“It looks like she’s crying,” Hilda Darkins said, as several retirees around her dabbed their own eyes. “Who can blame her?”
At the Mid-County Senior Center in Lake Worth, Fla., two dozen people sat around circular tables, facing the television. They watched Christine Blasey Ford, who was watching in silence as Sen. Charles E. Grassley (R-Iowa) and Sen. Dianne Feinstein (D-Calif.) read lengthy opening statements.
Then Ford herself began to speak.
“She looks scared, and she looks nervous. But I think she’s telling the truth,” said Myrtle Facey, 78, a retired cashier. “She may have waited a long time to talk about it, but this is something that will never leave you, no matter what happens. You always remember it. You may not think of it every day, but it will always be with you, just like learning the ABCs. You never forget.”
On Thursday morning, Ford’s testimony — about an alleged sexual assault in the early 1980s by Brett M. Kavanaugh, now a nominee to the U.S. Supreme Court — transfixed Americans in coffee shops, subway cars and Capitol hallways. It was a moment with tremendous political stakes: Kavanaugh’s nomination itself seemed in doubt, and with it a firmer conservative majority on the nation’s highest court.
Dr. Ford gave a heartfelt, emotional testimony and it destroyed any doubt that she was assaulted by Brett Kavanaugh some 30 years ago. It became a national event of importance.
The power of the moment — the reason that people cried in airplane seats and called into C-SPAN to tell their own stories of sexual assault — was in seeing Ford tell a story of private pain before a massive public audience.
It was to see her speak, without knowing yet who would believe her.
“16A: Crying. 14B: Crying. 17C: Weeping,” Ron Lieber, a New York Times columnist, wrote on Twitter from a flight headed from New York to Salt Lake City, listing the reactions as passengers watched the hearing on seat-back televisions. “I am one of the criers.”
As the hearings began, some of the busiest places in the country fell quiet. At the New York Stock Exchange, Brad Smith — an anchor for the news site Cheddar — said normally frenetic traders were all watching the TVs. Phones rang in the background, unanswered.
In the Capitol building itself, the halls were quiet, as senators not on the Senate Judiciary Committee bunkered in their offices to watch TV.
At the Department of Housing and Urban Development, so many employees watched the hearings on their computers that the I.T. department warned they would overwhelm the network.
In one therapist’s office in Washington, two women sat in the waiting room, listening to the hearing on tiny cellphone speakers. One reached for the other’s hand.
And then later this afternoon, America met the real Brett Kavanaugh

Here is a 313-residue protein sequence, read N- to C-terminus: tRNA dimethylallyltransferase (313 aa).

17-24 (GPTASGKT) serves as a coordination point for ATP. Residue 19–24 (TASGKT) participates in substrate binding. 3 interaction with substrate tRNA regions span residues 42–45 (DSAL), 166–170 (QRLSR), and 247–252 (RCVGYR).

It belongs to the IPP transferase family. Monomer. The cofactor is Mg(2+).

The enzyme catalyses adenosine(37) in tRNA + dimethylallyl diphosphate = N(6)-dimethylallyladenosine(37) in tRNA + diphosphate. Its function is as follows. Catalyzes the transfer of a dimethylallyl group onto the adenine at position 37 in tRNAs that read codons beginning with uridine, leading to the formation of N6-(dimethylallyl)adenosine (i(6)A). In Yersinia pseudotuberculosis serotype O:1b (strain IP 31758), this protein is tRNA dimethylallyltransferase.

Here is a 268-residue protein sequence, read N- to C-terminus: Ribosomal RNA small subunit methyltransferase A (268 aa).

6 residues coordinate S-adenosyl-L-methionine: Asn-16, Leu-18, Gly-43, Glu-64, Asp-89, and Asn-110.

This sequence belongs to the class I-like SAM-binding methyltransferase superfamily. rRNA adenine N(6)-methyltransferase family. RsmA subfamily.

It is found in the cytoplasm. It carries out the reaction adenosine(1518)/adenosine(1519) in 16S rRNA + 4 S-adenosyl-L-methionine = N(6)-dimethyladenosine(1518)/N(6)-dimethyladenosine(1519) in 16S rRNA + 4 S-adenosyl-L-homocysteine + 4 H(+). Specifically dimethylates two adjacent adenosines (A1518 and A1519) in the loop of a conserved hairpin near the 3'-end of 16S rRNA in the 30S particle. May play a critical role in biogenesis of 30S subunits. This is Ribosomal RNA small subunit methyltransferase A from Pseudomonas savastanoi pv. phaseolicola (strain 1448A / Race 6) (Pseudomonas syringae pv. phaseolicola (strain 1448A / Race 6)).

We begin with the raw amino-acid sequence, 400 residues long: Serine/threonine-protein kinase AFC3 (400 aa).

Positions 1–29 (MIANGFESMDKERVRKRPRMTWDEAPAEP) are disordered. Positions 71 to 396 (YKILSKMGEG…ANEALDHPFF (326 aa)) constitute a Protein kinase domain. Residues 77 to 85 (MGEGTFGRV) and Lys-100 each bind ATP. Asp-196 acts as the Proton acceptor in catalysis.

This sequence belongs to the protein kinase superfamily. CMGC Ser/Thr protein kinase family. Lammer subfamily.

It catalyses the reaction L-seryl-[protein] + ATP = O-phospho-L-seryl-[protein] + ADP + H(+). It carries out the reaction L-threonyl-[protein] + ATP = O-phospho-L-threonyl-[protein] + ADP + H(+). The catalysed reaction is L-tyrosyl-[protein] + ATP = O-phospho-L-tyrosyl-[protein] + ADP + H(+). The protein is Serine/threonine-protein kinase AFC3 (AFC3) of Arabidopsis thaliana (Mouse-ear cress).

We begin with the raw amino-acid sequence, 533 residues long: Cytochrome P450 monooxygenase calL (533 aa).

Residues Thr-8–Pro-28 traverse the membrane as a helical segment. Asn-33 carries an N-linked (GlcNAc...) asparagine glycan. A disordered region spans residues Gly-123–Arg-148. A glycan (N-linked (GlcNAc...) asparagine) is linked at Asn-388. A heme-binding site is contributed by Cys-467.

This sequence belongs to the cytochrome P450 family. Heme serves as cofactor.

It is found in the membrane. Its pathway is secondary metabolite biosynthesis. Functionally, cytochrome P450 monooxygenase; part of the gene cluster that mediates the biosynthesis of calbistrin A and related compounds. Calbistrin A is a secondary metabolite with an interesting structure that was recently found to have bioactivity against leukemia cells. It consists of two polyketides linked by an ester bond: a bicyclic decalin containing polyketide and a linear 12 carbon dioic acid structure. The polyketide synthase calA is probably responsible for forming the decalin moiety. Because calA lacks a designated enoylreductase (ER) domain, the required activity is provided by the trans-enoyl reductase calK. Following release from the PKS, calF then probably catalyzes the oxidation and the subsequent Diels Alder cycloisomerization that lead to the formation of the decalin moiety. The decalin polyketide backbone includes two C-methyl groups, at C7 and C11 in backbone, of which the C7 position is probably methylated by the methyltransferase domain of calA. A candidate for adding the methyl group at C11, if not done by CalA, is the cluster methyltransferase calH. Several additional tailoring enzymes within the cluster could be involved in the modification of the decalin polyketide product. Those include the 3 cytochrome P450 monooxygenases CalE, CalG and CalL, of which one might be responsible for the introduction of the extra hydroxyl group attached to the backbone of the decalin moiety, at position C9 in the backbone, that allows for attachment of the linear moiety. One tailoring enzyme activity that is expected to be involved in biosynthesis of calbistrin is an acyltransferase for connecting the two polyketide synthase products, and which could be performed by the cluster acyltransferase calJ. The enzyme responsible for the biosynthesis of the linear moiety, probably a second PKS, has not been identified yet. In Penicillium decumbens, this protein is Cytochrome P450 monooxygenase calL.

, and the real Senate GOP.
After riveting testimony from Dr. Blasey, Judge Kavanaugh took his turn before the Senate Judiciary Committee to proclaim his innocence — and outrage.
He opened the second half of the high-stakes hearing with a scorched-earth defense, denying he had ever sexually assaulted someone and denouncing a “frenzy” bent on destroying his nomination.
“This confirmation process has become a national disgrace,” he said in an opening statement that he said he wrote himself on Wednesday. “The Constitution gives the Senate an important role in the confirmation process, but you have replaced ‘advice and consent’ with ‘search and destroy.’”
He condemned Democrats who he said had searched for reasons to sink him weeks before, only to turn to dark accusations. He pointed back at deep-seated liberal grudges, going back to the presidency of Bill Clinton and the victory of Mr. Trump as evidence of the animus. And he warned of dire consequences for the federal judiciary in decades ahead if nominees face a path like his.
And when he recounted his daughters praying last night for Dr. Blasey, he broke down in tears.
“My family and my name have been totally and permanently destroyed by vicious and false additional allegations,” he told the committee. But he vowed never to withdraw.
“You may defeat me in the final vote, but you will never get me to quit,” he said. “Never.”
Dr. Ford was filled with fear and trepadation as she laid herself bare before America. Judge Kavanaugh was incandescently incensed that he had be inconvenienced by this mere woman on the way to his Supreme Court appointment for life.
The Judiciary Committee will vote tomorrow on Kavanaugh's confirmation, the entire Senate on Saturday, and nothing makes me think that Brett Kavanaugh won't be sworn in by Monday to start destroying 80 years of classic liberalism, civil rights, and equality.
But America won't soon forget this hearing, this day.
And they will speak in November at the ballot box.